Distinguishing Signs: Yin/yang pendant with a pentacle and big yellow apple inside. Carries around any books by Douglas Adams or Robert Anton Wilson. Refuses to take themselves - or anyone else - seriously."
A couple of the other categories also mention RAW and/or Discordianism. Hail Eris!
Friday, September 10, 2010
On their Synchonicity blog, Trish and Rob MacGregor post about a letter they received from a writer friend, Peter Levenda, who explains that he recently re-read the ILLUMINATUS! trilogy and then ran across a New York Times crossword puzzle which included an entry about Ingolstadt. Scroll down the comments for the blog postings to read the entries by "cj," who discusses Freemasonry and the Illuminati as a self-described "insider."
I had never heard of Trish and Rob MacGregor until I ran across their blog, but they are quite successful writers (each of them has won an Edgar award). Their Synchronicity blog is tied to their latest book, THE SEVEN SECRETS OF SYNCHRONICITY. A few hours after spotting their blog posting, my wife and I visited Quarter Moon Books and Gifts, a small bookstore on Topsail Island, N.C., with a small selection of books, and I almost immediately found their book. After I glanced at it, I put it back on the shelf. Then I thought for some reason that I ought to look at it again, so I opened it up and looked at the acknowledgements, which thank their agent, Al Zuckerman. Zuckerman was also Robert Anton Wilson's literary agent; I tried to call him last week to ask for an interview and left him a message on his voicemail.
Thursday, September 9, 2010
Over at alt.fan.wilson, Michael Johnson has started a thread about the late science writer Martin Gardner, who died this year, and what Robert Anton Wilson thought of him. Johnson reposts a tribute to Gardner by Howard Schneider, which includes this paragraph:
While Gardner could be very funny in print, I don't recall his ever
cracking a joke in any of my conversations with him. Nevertheless, he
had what I think of as a heartland earnestness (he was born and raised
in Oklahoma) that I found endearing. He once, very kindly, agreed to
read part of a novel I was working on. (He praised what I showed him,
which I'm still proud of.) To tease him, I situated one of the book's
more outre episodes in Hendersonville, North Carolina, where he was
then living. He wrote back and resolutely explained why Hendersonville
was the wrong site for the shenanigans I depicted because it was a
really nice, sophisticated place inhabited by many intelligent
Northerners. Another time, when I was chatting with Gardner on the
phone, I said that I had recently been present at a lecture by Robert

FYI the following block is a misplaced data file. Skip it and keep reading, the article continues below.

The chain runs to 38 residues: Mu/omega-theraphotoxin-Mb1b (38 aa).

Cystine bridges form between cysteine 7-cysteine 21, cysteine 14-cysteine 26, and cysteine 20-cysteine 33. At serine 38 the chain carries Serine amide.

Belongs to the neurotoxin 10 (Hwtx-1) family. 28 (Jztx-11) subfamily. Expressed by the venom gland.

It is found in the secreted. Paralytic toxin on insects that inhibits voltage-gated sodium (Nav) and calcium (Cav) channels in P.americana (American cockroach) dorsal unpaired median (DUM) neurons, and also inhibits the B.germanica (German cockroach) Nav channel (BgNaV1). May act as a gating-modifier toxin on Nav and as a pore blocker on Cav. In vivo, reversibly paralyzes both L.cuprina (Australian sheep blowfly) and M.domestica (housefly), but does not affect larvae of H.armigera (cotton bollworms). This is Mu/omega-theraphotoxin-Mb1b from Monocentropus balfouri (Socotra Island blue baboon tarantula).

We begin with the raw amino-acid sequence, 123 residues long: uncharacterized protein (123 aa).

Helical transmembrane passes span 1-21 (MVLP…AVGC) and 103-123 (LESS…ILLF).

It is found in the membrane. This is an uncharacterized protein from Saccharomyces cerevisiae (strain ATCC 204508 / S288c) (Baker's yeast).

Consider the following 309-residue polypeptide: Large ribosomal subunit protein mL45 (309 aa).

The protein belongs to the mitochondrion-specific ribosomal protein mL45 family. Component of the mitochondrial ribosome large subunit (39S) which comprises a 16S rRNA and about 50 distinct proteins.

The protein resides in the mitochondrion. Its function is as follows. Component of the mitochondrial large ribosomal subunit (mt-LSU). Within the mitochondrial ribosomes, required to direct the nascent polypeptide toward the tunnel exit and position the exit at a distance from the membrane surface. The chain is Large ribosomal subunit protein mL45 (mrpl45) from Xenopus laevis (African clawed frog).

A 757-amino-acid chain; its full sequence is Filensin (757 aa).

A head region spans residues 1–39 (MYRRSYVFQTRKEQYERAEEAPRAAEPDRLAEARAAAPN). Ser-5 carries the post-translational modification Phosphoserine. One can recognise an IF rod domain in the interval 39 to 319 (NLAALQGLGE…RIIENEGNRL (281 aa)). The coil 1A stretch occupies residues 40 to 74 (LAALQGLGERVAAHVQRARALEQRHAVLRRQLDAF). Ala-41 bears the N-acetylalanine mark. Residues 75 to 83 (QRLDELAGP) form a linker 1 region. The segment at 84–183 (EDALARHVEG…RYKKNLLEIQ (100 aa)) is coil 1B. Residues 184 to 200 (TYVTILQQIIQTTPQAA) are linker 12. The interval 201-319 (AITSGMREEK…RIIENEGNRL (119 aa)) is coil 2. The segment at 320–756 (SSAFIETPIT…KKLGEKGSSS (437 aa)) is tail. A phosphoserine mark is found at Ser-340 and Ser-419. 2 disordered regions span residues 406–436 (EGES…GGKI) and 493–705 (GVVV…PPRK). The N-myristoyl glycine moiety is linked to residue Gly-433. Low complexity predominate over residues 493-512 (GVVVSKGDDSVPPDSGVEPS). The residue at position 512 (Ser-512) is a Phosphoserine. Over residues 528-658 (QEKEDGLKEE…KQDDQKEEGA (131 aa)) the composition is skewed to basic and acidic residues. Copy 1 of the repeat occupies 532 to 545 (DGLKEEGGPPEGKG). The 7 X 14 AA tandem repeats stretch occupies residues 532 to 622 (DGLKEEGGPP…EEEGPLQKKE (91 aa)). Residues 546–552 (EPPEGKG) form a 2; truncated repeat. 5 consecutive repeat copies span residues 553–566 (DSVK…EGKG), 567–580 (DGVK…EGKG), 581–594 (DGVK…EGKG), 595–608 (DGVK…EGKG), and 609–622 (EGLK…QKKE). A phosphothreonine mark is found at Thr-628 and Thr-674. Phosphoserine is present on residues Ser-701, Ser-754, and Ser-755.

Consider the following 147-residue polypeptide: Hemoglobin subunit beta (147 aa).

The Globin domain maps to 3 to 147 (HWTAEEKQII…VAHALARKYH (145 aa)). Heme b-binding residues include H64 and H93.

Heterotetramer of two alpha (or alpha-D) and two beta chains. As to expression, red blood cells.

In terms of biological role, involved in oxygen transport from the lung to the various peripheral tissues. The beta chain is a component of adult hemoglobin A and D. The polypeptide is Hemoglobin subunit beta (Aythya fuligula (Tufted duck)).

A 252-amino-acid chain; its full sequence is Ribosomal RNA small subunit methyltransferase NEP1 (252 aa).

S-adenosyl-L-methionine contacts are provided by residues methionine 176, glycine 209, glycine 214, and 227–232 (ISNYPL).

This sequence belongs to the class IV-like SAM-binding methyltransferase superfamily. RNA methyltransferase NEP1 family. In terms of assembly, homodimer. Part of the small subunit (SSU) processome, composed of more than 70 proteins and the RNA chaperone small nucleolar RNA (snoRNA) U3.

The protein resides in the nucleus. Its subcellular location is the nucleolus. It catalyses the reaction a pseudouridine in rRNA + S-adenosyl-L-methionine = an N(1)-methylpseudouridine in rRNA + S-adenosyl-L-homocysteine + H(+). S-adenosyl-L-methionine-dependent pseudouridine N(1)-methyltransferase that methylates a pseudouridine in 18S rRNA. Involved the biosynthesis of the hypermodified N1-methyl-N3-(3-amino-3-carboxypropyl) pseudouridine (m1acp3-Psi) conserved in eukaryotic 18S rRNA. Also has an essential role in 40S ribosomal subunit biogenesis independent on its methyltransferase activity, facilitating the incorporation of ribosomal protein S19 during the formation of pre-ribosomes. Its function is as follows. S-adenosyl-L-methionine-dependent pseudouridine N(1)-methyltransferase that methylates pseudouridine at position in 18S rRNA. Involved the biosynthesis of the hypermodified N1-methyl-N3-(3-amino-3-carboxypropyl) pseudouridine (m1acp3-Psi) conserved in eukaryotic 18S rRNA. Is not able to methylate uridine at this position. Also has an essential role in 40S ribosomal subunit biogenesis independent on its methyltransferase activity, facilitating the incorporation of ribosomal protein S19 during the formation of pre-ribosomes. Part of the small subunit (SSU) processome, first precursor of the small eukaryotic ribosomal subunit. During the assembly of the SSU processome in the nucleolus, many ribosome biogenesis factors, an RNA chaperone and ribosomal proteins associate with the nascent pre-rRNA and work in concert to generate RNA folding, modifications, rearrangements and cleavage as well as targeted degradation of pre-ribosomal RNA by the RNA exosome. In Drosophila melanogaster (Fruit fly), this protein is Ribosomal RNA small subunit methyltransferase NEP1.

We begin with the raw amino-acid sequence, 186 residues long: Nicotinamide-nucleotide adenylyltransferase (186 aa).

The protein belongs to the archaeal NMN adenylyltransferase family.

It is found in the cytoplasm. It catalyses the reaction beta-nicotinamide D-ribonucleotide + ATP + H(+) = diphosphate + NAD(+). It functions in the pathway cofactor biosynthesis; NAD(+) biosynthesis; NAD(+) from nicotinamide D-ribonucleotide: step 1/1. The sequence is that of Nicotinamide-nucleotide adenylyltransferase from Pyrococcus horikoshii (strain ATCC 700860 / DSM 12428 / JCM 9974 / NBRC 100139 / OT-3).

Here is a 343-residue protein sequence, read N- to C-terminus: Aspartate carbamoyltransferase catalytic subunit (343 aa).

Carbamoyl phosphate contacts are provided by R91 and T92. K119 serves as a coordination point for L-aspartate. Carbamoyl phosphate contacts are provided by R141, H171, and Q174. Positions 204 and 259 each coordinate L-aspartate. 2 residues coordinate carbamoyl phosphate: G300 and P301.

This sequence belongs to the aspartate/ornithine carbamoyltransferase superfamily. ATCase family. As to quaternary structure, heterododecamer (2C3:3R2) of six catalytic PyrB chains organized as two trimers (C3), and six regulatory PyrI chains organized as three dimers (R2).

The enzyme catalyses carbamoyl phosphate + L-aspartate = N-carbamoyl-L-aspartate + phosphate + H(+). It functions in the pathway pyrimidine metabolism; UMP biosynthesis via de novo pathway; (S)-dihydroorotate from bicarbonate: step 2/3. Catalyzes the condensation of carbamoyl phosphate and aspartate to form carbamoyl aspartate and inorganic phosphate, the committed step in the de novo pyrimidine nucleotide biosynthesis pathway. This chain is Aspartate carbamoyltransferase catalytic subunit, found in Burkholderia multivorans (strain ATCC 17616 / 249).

Anton Wilson (the writer and somewhat eccentric science and societal
pundit) and when I had asked a question and mentioned Gardner's name,
Wilson had drubbed him with some snarlingly bilious remarks. "He hates
me!" Gardner exclaimed, but he seemed more upset that I had to endure
Wilson's bad manners than with his petulant comments.
There follows a discussion by various Wilson scholars. "Psmith" writes, "I don't think Bob Wilson hated Gardner. Bob wrote positive comments about Gardner's intellectual puzzles. Bob disliked Gardner's advocacy of censorship and Gardner's unscientific attitudes towards Reich and
other unconvential thinkers."
The name of the novelist "Marvin Gardens" in the "Cat" trilogy seems pretty similar to Gardner's name.
Wednesday, September 8, 2010
I'm on vacation in North Carolina, and I've been spending part of my time reading PROMETHEUS RISING, a fascinating book (I'd never read it before).
In his "Preface to the Second Edition," Wilson writes that the book began as a Ph.D. dissertation for Paideia University. "I decided to rewrite the manuscript in a more commercial form," he says. "The first change consisted of removing all of the footnotes (about two of them per sentence) which gave the original a truly academic stink but would annoy the average reader."
The final version of the book, or at least my copy, lacks any sort of notes at all. Isn't that a missed opportunity? I get the point of removing the footnotes, but many of the nonfiction books I read (such as THE INHERITANCE OF ROME by Chris Wickam, one of the other books I brought along on vacation) have no footnotes, but detailed notes in the back, tied to page numbers. That way a reader has an uninterrupted text but can explore more deeply if he bothers to turn to the back of the book. An index for PROMETHEUS RISING would have been nice, too.
Tuesday, September 7, 2010
Monday, September 6, 2010
Sunday, September 5, 2010
Can anyone give me some context for the dedications of the individual volumes of the "Cat" trilogy?
"The Homing Pigeons" is dedicated "to Harold Garfinkle, Carlos Casteneda and Richard de Mille. 'Greetings on all three points of the triangle' " A couple of notes: RAW gets Harold Garfinkel's name wrong, de Mille wrote a book alleging that Casteneda was a charlatan and a plagiarist, Garfinkel is an important sociologist. But why is the book dedicated to them?
Saturday, September 4, 2010
Friday, September 3, 2010
Thursday, September 2, 2010
Wednesday, September 1, 2010
More on Wilson the "science fiction writer"
ILLUMINATUS! became labeled as a work of science fiction very early, apparently when it was acquired by Dell. How this label affected reception of the work, for good and ill, is an interesting question. Neither Robert Anton Wilson nor Robert Shea thought of ILLUMINATUS! as a science fiction novel when they were working on it. (See Wilson's article, here.) Was Kurt Vonnegut Jr. a "science fiction writer"?
See also my interview with former Dell editor David Harris, where Harris says that Wilson resisted dividing the book into three volumes, because Wilson apparently did not understand how works of genre science fiction and fantasy, such as trilogies by Jack Vance or Lin Carter, normally are published. Shea gave a speech at the World Science Fiction Convention in Atlanta, while accepting the Prometheus Hall of Fame award, which is only given to works of science fiction. I met Shea once at another worldcon, one that was held in Boston. Wilson also attended at least some science fiction conventions. According to copyeditor Teresa Nielsen Hayden, Wilson once was booked to serve as the guest of honor for a science fiction convention in San Francisco. The event had to be cancelled because of difficulties with the hotel.